A faculty supervised, professionally oriented project. Approval for enrollment and allowable credits is determined by the Risk Management advisor. A transfer student must have completed one semester at Old Dominion University.
This course uses a broad-based financial planning approach in considering the nature and importance of individual life and health risks and uses of individual life and health insurance in treating these risks. The implications of various legal, tax, and accounting considerations on businesses and individuals are discussed. The course also provides an overview of the operational aspects of life insurers, including organization, underwriting, actuarial, reinsurance, marketing, investment, taxation, and accounting functions. Cases are employed.
This course considers the ability of group insurance and other private pooling mechanisms to alleviate the financial problems arising from death, disability, medical treatment and retirement. Primary emphasis on design, tax and administrative characteristics as they relate to employer-sponsored benefit programs. Cases are employed.
The course provides a broad overview of the operational activities and current problems of property and liability insurance companies, including organization, regulation, pricing, underwriting, claims, reinsurance, marketing, investment, and accounting functions. Classwork and a group project will also cover emerging risks, such as cyber risk, and technologies disrupting the industry. Students receiving a B or better in this course can have it count as the CPCU 520 course of the Chartered Property-Casualty Underwriter (CPCU) professional designation.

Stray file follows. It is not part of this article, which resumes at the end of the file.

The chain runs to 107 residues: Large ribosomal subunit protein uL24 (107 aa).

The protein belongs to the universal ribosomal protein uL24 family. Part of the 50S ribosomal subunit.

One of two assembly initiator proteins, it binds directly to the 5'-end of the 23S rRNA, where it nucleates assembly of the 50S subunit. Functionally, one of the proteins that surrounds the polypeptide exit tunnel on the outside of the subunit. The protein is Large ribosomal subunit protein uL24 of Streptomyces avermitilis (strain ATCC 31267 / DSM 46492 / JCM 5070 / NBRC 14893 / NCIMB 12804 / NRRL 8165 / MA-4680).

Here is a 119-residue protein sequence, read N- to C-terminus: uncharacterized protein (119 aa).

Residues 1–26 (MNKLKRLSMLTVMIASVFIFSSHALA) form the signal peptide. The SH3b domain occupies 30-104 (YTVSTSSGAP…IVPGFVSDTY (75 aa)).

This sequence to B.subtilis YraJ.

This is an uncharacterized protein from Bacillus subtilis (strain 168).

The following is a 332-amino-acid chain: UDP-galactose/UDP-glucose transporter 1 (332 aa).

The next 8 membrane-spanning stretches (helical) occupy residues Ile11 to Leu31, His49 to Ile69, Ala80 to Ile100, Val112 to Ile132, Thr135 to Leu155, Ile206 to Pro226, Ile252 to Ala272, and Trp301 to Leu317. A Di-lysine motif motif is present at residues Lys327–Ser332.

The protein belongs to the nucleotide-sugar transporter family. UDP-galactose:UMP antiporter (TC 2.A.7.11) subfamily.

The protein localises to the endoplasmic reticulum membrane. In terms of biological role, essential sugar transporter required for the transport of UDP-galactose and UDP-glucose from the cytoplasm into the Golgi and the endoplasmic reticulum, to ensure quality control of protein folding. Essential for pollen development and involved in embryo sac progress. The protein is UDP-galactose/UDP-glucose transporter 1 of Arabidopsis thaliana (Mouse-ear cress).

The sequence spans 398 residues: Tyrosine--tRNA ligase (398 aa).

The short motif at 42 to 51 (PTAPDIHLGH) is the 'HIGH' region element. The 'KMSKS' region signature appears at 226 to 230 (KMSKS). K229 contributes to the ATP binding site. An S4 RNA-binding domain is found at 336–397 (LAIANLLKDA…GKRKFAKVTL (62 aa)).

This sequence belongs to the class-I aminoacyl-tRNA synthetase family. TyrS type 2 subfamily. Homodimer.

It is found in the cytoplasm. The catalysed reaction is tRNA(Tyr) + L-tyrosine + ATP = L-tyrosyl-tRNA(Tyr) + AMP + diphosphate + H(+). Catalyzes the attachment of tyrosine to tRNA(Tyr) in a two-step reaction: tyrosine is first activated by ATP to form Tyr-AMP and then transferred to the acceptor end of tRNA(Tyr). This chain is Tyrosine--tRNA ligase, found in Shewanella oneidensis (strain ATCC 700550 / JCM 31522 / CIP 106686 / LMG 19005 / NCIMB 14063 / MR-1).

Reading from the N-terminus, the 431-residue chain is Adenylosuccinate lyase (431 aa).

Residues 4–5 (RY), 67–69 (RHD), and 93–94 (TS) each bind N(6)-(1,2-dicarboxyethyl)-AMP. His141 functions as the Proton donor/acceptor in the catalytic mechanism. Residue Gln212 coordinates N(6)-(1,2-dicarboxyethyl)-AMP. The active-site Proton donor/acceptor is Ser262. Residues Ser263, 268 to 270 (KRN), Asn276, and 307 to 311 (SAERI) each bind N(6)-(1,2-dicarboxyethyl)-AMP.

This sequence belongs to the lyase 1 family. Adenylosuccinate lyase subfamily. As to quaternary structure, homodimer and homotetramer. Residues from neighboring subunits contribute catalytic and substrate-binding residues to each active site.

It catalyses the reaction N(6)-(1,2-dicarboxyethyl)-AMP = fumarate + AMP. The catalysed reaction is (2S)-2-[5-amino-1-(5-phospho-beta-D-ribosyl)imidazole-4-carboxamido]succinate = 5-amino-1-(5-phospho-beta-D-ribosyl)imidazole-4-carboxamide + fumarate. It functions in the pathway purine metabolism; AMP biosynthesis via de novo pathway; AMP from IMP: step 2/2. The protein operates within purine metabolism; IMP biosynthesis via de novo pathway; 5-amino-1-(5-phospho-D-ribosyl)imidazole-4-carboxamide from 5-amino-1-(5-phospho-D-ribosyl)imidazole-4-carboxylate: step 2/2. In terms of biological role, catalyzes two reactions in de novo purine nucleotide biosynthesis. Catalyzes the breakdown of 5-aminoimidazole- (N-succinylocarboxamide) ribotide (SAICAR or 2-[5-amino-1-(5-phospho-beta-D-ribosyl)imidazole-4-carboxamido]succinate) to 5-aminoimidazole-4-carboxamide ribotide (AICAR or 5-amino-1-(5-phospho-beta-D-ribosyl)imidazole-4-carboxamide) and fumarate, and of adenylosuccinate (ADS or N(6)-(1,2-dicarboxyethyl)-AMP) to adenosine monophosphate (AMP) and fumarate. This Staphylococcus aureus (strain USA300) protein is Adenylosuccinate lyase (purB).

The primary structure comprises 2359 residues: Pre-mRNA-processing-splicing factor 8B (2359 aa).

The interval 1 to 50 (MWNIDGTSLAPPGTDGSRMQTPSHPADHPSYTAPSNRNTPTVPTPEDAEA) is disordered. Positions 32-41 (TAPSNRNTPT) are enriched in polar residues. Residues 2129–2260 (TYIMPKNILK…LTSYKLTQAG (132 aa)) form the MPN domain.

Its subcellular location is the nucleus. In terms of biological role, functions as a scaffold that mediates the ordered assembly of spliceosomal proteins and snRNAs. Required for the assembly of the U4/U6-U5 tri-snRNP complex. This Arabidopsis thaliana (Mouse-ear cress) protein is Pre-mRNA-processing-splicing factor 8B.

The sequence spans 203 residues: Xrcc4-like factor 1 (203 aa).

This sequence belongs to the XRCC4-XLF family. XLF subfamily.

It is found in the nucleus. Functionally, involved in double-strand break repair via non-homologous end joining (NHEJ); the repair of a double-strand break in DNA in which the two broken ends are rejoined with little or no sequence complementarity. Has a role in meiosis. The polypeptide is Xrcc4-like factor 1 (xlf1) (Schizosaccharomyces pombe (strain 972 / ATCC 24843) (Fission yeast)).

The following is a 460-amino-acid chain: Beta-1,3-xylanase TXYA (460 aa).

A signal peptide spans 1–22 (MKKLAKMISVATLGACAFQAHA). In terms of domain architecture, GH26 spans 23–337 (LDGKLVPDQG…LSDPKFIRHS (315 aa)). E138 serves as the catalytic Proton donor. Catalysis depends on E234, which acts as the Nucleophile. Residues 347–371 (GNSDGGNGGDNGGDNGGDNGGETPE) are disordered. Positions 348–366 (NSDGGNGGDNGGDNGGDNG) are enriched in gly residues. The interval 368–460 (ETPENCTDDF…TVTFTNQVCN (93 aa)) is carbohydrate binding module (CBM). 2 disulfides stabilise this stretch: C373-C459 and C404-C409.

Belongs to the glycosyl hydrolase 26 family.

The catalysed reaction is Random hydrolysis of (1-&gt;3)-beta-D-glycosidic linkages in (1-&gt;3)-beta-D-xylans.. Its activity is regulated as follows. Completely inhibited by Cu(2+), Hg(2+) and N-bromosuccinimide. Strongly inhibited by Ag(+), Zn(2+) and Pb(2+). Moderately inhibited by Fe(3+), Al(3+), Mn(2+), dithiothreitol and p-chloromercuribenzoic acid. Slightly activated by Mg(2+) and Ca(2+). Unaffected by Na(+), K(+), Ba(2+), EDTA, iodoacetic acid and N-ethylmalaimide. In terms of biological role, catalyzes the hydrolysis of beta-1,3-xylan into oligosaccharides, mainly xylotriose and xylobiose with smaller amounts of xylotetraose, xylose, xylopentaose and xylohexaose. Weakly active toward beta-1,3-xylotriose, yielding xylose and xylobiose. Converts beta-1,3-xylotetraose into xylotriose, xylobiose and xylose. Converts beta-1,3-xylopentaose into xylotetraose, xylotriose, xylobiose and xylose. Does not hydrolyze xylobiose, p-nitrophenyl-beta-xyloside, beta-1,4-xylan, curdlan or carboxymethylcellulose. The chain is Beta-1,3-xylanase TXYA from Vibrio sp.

Recommended elective for non-business as well as business majors. This course focuses on the risk analysis and control phases of the risk management process in business and governmental organizations. Particular attention is paid to the recognition, measurement, and treatment of traditional and emerging risks, risk financing options other than commercial insurance, and decision making under conditions of uncertainty. Classwork and a group project will also cover emerging risks, such as cyber risk, and technologies disrupting the industry.
This course is designed as a capstone course for students majoring or minoring in risk management and insurance. The class will be introduced to all aspects of enterprise risk management (ERM), which is the emerging paradigm in risk management. Classwork and a group project will also cover emerging risks, such as cyber risk, and technologies disrupting the industry.
For advanced students in risk management and insurance.